Don’t take anything more from kids who have given up plenty
I'm also not surprised that Army posts are being told they'll have to cut operating budgets for the rest of the fiscal year that barely began in October. There's no word of the amount at Fort Irwin, but The Associated Press reports that the ax could chop as much as 40 percent at big posts such as Fort Campbell.
I wouldn't be surprised if some of the cuts were in recreation programs - the very type of cuts that roiled the civilian world a year ago as cities looked to balance budgets.
And I only have one word in response. Two, actually: Please don't.
"There's nothing to do here" is an excuse I never let the guys use. I figure we can always conjure up something. It's been a challenge at times on a post where you can't even easily find craft supplies - or sometimes groceries, for that matter - though we've managed.
But the truth is, the really is nothing to do here. Not if you cut recreation programs such as the soccer league the guys are looking forward to this month. Or the guitar class or karate lessons Big Guy wants to take some day. Or the drum class I'm not telling him about.
They're not free, but they're dang cheap. To register two kids for soccer I paid roughly half of what it cost me for one in civilian life. A slight increase in fees might be tolerable, particularly if it were indexed to income.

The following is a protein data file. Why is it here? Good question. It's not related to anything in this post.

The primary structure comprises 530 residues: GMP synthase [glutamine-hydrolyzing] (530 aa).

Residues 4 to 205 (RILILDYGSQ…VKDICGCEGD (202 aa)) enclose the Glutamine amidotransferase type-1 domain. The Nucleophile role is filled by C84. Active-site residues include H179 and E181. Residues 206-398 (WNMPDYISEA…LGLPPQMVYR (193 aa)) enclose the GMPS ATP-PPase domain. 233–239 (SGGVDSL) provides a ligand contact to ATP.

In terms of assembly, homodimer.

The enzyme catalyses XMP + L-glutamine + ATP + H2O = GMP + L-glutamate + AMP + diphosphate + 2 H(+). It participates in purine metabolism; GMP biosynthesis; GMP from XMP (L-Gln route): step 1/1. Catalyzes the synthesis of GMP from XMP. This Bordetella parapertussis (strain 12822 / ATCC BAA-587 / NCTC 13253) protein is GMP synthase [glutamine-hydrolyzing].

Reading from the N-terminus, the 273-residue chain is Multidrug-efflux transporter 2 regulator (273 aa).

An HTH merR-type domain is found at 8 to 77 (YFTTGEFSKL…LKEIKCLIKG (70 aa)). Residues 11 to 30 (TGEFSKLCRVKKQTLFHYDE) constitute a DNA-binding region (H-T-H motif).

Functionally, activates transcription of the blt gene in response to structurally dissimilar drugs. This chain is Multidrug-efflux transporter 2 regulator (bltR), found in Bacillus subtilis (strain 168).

Yes, the classes and sports might sound like a frill, an extravagance for a military that also is supporting soldiers at war. But considering that we're 40 miles away from any other options, it's practically a necessity. I say "practically" because, given the choice between cutting money that helps my husband and money that amuses my kids, I'd pick the latter in a heartbeat. He's given up far more than they have.
There already are mixed messages as to what services are vulnerable. Though the head of the Army's Army's Installation Management Command says police and fire will be preserved, officials at at least one fort are saying the opposite.
Fort Campbell might cut janitorial services, recreation center hours and lawn-mowing - there's little of the latter to eliminate here. Fort Meade might look at privatizing utilities - much of ours already are.
High-ranking officials are saying they'll preserve the Army Family Covenant, a $1.4 billion commitment to improving housing, child care and more.
Youth services also are a part of that commitment. I hope officials remember that.
Copyright 2010 Debra Legg. All rights reserved.